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What’s the Story of Lazarus and the Rich Man All About?

In my previous post I summarized an Egyptian story about a rich man and a poor man who both die, with the poor man having a fantastic afterlife and the rich man suffering horrible torture.  The poor man was righteous and so was rewarded, the rich man was a sinner and so was punished.  Is that what the story of Lazarus and the rich man in Luke 16 is also all about – rewards for the righteous and punishment for the wicked?  So that it’s a story that tries to stress that you need to live a good life or you’ll pay the consequences later?

It is indeed possible that this biblical story also contains an implicit teaching about righteous living.   But since, unlike the Egyptian tale, this parable says nothing about sin and righteousness, some interpreters have suggested different ways of understanding it.

Maybe the problem with the rich man in Luke’s parable is not that he is generally wicked, but that, more specifically, he hasn’t used his wealth in order to help those who were poor.  That would be suggested by the fact that Lazarus lay right outside the man’s gate, starving to death, while the man feasted every day in great luxury.  The man had no heart.  In support of this view is the fact that the rich man knew all about famished Lazarus.  When he is in Hades, he calls him by name.

Moreover, this understanding makes sense of the rest of the story.  The rich man is clearly a Jew: he calls Abraham “father,” and it is implied that he, like his brothers, should have paid attention to “Moses and the prophets.”  The Law of Moses tells people to “love your neighbor as yourself” (Leviticus 19:18).   The rich man allowed Lazarus to starve to death when he easily could have done something about it.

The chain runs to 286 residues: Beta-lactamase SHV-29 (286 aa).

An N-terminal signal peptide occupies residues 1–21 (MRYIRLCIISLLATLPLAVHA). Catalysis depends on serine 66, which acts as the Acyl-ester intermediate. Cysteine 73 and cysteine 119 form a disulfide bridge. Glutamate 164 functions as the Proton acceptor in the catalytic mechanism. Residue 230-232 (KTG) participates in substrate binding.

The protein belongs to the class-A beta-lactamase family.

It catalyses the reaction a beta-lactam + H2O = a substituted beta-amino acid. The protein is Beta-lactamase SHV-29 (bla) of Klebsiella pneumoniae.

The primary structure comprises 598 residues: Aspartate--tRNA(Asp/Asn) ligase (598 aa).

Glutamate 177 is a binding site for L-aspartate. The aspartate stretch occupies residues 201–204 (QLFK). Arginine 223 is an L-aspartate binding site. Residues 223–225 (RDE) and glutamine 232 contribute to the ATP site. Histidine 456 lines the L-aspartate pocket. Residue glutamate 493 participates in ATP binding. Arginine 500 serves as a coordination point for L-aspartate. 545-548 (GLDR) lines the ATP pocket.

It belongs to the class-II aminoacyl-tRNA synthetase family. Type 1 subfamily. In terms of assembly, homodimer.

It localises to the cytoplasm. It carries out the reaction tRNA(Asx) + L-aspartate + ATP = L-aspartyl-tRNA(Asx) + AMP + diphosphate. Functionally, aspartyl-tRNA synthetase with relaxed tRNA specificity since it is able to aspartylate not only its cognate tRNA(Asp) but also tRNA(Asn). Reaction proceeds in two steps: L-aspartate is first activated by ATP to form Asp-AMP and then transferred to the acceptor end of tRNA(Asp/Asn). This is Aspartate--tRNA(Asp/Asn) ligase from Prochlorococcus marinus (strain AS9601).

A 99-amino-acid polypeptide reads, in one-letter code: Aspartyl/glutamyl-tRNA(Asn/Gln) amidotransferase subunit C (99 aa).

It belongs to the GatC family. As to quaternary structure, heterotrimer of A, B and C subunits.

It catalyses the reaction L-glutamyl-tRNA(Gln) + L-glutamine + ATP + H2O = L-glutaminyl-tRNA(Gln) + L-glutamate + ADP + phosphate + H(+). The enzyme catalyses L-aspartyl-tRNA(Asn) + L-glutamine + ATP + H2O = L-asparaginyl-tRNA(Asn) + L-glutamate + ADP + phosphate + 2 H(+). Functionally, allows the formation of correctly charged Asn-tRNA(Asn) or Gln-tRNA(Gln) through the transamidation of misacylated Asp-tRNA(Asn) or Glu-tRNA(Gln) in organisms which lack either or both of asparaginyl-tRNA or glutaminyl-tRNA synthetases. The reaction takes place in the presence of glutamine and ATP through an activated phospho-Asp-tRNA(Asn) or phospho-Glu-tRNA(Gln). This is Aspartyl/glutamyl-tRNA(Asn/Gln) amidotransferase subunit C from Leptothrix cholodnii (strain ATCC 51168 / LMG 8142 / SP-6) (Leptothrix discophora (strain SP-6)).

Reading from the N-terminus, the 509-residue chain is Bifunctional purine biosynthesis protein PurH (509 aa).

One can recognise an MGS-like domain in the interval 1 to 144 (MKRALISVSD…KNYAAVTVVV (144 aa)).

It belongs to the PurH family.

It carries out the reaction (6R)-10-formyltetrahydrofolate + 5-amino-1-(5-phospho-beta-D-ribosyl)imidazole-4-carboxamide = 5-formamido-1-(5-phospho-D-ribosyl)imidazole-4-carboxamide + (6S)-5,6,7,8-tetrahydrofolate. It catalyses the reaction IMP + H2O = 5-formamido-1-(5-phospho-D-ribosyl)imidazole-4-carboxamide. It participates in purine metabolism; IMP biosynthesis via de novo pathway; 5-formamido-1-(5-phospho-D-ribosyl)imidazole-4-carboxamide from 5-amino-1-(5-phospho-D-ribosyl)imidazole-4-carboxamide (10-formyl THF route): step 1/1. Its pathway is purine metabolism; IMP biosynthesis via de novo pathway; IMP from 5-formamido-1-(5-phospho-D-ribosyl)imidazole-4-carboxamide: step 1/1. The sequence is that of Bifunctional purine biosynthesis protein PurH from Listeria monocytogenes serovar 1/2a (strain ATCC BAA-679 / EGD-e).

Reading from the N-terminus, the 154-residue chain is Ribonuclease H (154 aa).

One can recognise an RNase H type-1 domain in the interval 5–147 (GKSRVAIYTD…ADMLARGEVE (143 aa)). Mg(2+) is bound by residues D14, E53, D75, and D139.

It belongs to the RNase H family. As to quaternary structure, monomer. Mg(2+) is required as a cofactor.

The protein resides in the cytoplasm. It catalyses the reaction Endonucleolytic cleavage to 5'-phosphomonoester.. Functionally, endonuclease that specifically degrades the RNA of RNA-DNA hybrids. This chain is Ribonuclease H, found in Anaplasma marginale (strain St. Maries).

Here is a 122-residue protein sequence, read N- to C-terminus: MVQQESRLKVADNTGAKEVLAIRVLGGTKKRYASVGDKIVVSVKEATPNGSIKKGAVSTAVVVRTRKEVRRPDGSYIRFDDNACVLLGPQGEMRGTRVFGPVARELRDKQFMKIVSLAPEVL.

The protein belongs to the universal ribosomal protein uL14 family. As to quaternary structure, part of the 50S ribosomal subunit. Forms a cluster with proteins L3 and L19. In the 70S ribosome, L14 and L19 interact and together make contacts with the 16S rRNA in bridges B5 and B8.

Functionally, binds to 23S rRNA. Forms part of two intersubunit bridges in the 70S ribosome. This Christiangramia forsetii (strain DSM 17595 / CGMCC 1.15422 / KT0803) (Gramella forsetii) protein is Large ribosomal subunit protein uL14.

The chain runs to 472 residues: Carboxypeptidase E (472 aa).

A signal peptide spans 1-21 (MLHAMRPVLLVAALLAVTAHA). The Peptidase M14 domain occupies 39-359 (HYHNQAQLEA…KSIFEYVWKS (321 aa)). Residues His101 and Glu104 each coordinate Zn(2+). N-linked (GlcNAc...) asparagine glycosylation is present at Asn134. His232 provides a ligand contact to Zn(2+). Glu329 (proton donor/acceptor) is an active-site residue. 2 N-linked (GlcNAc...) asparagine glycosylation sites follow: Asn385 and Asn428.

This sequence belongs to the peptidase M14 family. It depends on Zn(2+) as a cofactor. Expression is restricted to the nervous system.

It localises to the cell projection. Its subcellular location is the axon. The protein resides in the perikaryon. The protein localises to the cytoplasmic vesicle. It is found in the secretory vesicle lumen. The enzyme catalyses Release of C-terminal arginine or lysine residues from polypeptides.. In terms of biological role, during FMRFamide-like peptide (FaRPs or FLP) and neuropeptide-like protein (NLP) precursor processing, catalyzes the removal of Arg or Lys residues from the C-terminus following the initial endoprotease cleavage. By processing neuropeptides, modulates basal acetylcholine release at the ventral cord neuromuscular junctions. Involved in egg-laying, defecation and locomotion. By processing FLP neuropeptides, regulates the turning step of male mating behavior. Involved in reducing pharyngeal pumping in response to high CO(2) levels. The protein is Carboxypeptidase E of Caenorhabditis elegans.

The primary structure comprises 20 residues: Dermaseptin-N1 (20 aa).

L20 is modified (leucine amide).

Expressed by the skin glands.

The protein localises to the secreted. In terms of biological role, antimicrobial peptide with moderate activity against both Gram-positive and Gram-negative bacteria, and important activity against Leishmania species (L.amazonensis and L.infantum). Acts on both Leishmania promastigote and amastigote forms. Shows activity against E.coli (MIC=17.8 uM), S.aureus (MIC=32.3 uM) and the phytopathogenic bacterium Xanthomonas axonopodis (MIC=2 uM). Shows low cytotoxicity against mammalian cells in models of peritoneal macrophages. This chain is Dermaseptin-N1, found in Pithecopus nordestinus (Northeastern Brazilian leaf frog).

Other scholars have argued a more …

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Mapping the Diversity of Earliest Christianity
The Fate of the Rich and the Poor: Another Story

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Comments

  1. tompicard
    tompicard  October 13, 2018

    i am trying to make sense of

    “it should be clear that the historical Jesus himself did not tell the story. . .. The ending itself is the dead giveaway. ”

    maybe I am dense but it isn’t clear to me

    Abraham said ‘If they do not listen to Moses and the prophets, neither will they be convinced even if someone rises from the dead’

    Doesn’t that mean that resurrection from the dead and/or being witness to a resurrection form the dead [even if that resurrected person is Jesus Christ] will have NO BEARING on whether someone is saved or NOT.

    Thus implying the story was created by Christians after Easter?
    wouldn’t it be the opposite?

    • Bart
      Bart  October 14, 2018

      No, it means that if an individual comes back from teh dead, many people will still not believe. That makes sense only in a context where teh readers believe/think an individual *has* come back from the dead and yet many do not still believe — i.e. in a post-Easter context.

  2. Avatar
    Eric  October 19, 2018

    “Poor in spirit”

    I have never understood what this is supposed to mean.

    Poorly endowed with personal spirit/holiness? or with the Holy spirit (I know the gospels aren’t relying on later concepts of the trinity, but some kind of immanent spirit)

    Poor, but richly endowed with personal spirit, of the Holy Ghost himself?

    As odd as this phrasing is, I don;t htink I’ve ever heard it even considered in a sermon or what have you.

    Maybe meaning is clear in the Greek?

    • Bart
      Bart  October 21, 2018

      It’s usually taken to mean something like “humble” or “meek” or “having something other than an exalted view of oneself”

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